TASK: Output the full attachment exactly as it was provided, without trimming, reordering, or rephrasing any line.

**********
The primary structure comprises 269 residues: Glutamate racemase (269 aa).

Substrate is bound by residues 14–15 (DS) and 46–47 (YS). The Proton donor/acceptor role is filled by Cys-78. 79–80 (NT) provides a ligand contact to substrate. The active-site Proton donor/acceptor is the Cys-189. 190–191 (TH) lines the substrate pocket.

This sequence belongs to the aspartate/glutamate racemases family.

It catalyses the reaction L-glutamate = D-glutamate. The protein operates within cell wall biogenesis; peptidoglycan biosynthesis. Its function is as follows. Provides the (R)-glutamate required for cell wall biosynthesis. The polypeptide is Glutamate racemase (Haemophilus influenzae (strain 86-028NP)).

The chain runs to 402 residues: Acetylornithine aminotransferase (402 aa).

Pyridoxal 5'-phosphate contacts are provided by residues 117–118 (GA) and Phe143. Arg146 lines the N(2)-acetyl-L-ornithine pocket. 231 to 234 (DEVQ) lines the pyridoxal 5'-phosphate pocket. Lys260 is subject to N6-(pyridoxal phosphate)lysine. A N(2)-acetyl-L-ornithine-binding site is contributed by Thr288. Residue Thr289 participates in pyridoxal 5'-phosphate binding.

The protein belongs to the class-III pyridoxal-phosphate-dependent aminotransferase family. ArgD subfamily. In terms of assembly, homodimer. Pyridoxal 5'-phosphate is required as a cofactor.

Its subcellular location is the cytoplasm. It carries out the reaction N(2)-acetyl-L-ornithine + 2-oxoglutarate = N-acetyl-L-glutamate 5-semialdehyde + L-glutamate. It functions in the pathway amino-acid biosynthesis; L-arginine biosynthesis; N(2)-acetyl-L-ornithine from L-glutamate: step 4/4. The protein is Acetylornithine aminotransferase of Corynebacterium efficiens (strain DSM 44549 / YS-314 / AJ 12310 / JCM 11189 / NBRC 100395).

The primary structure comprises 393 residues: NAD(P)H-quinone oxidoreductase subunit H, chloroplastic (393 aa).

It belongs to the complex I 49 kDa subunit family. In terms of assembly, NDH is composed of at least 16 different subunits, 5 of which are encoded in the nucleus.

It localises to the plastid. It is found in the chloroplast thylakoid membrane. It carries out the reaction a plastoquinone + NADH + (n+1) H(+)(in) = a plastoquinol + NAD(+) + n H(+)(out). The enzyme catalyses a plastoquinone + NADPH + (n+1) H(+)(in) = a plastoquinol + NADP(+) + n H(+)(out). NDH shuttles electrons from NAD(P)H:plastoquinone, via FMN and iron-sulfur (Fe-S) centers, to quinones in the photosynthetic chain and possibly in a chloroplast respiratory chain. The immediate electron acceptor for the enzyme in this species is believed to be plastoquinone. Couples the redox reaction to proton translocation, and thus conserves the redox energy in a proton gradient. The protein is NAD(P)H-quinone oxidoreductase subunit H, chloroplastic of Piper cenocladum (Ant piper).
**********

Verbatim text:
The primary structure comprises 269 residues: Glutamate racemase (269 aa).

Substrate is bound by residues 14–15 (DS) and 46–47 (YS). The Proton donor/acceptor role is filled by Cys-78. 79–80 (NT) provides a ligand contact to substrate. The active-site Proton donor/acceptor is the Cys-189. 190–191 (TH) lines the substrate pocket.

This sequence belongs to the aspartate/glutamate racemases family.

It catalyses the reaction L-glutamate = D-glutamate. The protein operates within cell wall biogenesis; peptidoglycan biosynthesis. Its function is as follows. Provides the (R)-glutamate required for cell wall biosynthesis. The polypeptide is Glutamate racemase (Haemophilus influenzae (strain 86-028NP)).

The chain runs to 402 residues: Acetylornithine aminotransferase (402 aa).

Pyridoxal 5'-phosphate contacts are provided by residues 117–118 (GA) and Phe143. Arg146 lines the N(2)-acetyl-L-ornithine pocket. 231 to 234 (DEVQ) lines the pyridoxal 5'-phosphate pocket. Lys260 is subject to N6-(pyridoxal phosphate)lysine. A N(2)-acetyl-L-ornithine-binding site is contributed by Thr288. Residue Thr289 participates in pyridoxal 5'-phosphate binding.

The protein belongs to the class-III pyridoxal-phosphate-dependent aminotransferase family. ArgD subfamily. In terms of assembly, homodimer. Pyridoxal 5'-phosphate is required as a cofactor.

Its subcellular location is the cytoplasm. It carries out the reaction N(2)-acetyl-L-ornithine + 2-oxoglutarate = N-acetyl-L-glutamate 5-semialdehyde + L-glutamate. It functions in the pathway amino-acid biosynthesis; L-arginine biosynthesis; N(2)-acetyl-L-ornithine from L-glutamate: step 4/4. The protein is Acetylornithine aminotransferase of Corynebacterium efficiens (strain DSM 44549 / YS-314 / AJ 12310 / JCM 11189 / NBRC 100395).

The primary structure comprises 393 residues: NAD(P)H-quinone oxidoreductase subunit H, chloroplastic (393 aa).

It belongs to the complex I 49 kDa subunit family. In terms of assembly, NDH is composed of at least 16 different subunits, 5 of which are encoded in the nucleus.

It localises to the plastid. It is found in the chloroplast thylakoid membrane. It carries out the reaction a plastoquinone + NADH + (n+1) H(+)(in) = a plastoquinol + NAD(+) + n H(+)(out). The enzyme catalyses a plastoquinone + NADPH + (n+1) H(+)(in) = a plastoquinol + NADP(+) + n H(+)(out). NDH shuttles electrons from NAD(P)H:plastoquinone, via FMN and iron-sulfur (Fe-S) centers, to quinones in the photosynthetic chain and possibly in a chloroplast respiratory chain. The immediate electron acceptor for the enzyme in this species is believed to be plastoquinone. Couples the redox reaction to proton translocation, and thus conserves the redox energy in a proton gradient. The protein is NAD(P)H-quinone oxidoreductase subunit H, chloroplastic of Piper cenocladum (Ant piper).